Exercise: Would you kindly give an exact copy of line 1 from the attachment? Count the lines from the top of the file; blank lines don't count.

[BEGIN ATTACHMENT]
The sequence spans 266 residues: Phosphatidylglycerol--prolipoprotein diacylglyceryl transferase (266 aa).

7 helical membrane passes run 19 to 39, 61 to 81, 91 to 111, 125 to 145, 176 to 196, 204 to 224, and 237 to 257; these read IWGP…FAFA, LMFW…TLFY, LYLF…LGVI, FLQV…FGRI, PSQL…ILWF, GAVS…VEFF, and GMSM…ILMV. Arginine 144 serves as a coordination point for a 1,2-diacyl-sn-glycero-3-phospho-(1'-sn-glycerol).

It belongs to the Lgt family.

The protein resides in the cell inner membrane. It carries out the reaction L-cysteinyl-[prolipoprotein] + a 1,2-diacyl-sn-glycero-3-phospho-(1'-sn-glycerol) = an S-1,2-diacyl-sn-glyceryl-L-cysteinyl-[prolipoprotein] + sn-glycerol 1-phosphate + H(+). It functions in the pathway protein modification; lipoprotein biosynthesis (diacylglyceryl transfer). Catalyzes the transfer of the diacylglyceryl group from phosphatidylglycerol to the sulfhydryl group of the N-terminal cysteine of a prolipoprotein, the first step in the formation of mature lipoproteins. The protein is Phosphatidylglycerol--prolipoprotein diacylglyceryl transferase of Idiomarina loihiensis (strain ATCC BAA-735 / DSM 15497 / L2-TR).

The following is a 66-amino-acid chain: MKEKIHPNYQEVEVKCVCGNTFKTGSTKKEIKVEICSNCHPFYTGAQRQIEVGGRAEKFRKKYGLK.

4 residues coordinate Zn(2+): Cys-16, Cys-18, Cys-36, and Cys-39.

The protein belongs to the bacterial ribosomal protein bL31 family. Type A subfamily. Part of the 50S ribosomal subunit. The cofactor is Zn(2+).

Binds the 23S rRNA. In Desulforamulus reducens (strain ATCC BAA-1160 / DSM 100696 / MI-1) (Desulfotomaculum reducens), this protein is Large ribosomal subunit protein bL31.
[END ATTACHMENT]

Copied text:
The sequence spans 266 residues: Phosphatidylglycerol--prolipoprotein diacylglyceryl transferase (266 aa).